Note From the Editor
I’m waiting to be picked up. A childhood friend I haven’t seen in years is driving my car in Beirut. I don’t have a car. The car is a large and sturdy orange Corvette. She parks it in the vicinity of the Corniche, in an underwater lot, swims back to the surface and strolls in a bathing suit with pineapples and grenades on it. Her body is in its forties but she has the voice of a six year old when she cries out from a street replete with dog shit: “Are you ready?”
98editions’ first issue of Makhzin is a little like my dream: it connects distant continents and jolted time zones, unconscious desires and uncanny details in an assemblage of texts impossible to imagine before it actually came together.
Before it existed, Makhzin didn’t know what it was going to be. It knew it was 98editions’ fifth publication and its first magazine. It knew 98editions was a small press that stemmed from 98weeks’ research On Publications. It knew, more than anything, that it wanted to give writers, established or not, a platform to publish writing that isn’t critical, academic, or essayistic. That it wanted to publish stories, poems and prose existing across genres and languages—English, Arabic, French, and all permutations in between.
Makhzin received about sixty submissions through an open call, and in collaboration with guest editors Omar Berrada, Lara Khaldi and Ghalya Saadawi. The criteria for selection emerged as we read, discussed, and debated the texts, being careful of not falling prey to literary dogmatism or flawless monolingualism.
With twenty-one contributions from Lebanon, Morocco, Austria, The United States, Syria, Yemen, Jordan, and Germany, in English, Arabic and French (as a first, second, or third language), Makhzin’s fifty-nine pages bind worlds and writings from different contexts, histories, and poetics. Yet, these texts share the same physical space: a makhzan, that is “a place for storing goods, especially military ammunition; a warehouse, a depot, a store”. A place bound by a “perfect binding”, laid out on 17x24 cm pages, whose existence relies on the authors’, editors’, designers’, and copy editors’ countless hours of unpaid work. These material conditions, paired with an unrelenting enthusiasm, create Makhzin, a place for readers and writers to inhabit and cohabit.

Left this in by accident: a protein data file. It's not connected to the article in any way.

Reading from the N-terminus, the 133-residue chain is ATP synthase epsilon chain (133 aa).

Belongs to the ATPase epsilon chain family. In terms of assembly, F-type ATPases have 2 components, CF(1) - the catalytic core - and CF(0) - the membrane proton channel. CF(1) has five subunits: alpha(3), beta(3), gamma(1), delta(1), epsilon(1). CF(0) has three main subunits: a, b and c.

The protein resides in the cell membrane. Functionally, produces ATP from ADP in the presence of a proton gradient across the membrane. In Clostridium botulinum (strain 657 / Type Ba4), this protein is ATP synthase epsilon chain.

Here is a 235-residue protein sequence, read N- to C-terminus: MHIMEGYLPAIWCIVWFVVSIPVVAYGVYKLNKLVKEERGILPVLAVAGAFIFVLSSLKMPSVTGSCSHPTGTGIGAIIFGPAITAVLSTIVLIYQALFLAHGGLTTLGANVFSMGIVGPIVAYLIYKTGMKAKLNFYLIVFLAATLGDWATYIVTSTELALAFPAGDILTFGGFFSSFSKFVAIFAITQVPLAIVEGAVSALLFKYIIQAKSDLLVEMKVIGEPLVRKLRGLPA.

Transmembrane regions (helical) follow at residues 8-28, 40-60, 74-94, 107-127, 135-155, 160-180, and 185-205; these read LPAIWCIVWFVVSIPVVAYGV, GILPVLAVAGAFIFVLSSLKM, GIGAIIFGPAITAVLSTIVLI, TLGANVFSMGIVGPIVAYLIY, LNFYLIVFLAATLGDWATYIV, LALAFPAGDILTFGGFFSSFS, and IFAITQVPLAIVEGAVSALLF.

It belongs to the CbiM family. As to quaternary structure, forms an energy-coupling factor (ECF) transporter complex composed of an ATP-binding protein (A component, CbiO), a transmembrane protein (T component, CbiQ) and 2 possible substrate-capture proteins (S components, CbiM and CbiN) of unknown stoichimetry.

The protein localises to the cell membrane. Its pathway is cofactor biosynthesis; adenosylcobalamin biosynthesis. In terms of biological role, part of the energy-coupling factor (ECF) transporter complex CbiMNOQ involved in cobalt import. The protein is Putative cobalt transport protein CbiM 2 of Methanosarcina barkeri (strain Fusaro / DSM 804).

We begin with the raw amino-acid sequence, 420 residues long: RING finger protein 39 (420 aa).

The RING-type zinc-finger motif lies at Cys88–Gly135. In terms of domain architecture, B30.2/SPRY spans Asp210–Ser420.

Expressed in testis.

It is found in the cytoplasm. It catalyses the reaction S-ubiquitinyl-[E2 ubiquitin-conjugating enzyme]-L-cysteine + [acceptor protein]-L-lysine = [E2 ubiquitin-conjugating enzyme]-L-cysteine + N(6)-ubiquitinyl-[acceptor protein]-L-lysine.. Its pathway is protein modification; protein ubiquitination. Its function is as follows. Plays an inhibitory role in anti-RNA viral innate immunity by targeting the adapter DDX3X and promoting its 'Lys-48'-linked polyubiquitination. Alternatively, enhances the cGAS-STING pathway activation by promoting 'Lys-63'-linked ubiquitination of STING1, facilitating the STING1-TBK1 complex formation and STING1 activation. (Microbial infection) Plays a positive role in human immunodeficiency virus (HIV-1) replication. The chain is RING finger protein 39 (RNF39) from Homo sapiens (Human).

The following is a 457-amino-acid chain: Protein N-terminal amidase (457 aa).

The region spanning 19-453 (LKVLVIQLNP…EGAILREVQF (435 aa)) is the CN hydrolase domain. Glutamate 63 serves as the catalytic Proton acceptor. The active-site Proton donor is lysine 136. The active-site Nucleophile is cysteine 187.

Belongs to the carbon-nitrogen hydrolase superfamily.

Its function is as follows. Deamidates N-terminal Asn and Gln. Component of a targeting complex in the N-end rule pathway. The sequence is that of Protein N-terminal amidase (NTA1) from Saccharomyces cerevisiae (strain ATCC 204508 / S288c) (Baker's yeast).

In such a collection of fiction, poetry, and cross-genre texts, clusters begin to emerge. Haig Aivazian, Alex Cuff and Raed Rafaei’s pieces explore skin as surface: an inner and outer layer that defines us as subjects and makes us subject to power. Gender, through social constructs, sexual longing, and material violence is also addressed in the fictions and reportage of Amira Hanafi, Mo Maria Sarkis, and Raafat Mazjoub. Hisham Bustani and Lina Morawetz write compelling micro-fictions. Nada Ghosn translated for this issue a satirical and quasi surreal fiction by the Yemeni author Wajdi al-Ahdal. Mariam Yassin writes texts combining vernacular speech and expressions in Arabic. Monica Basbous, Ruth Höflich, Chloé Griffin and Samuel Wilder’s contributions are both textual and visual: they chart distances, speak architecture, and trace horizon lines. Christopher Rey Pérez draws those lines into word grids and poems about sexualized Angels, IDF soldiers and almond trees.
Bassem Mansour and JK Rowling address the reader in unexpected ways, Mansour through a language that once existed and Nathan Witt through his nervous A Letter to Whom. Rim Battal, Jalal Maghout, Aya Nabih, Claire Wilcox and Robert Ostrom write poems on pronouns, lust, cats, peaking and what our days are made of.
Now it’s up for the readers to determine what place Makhzin will be for them.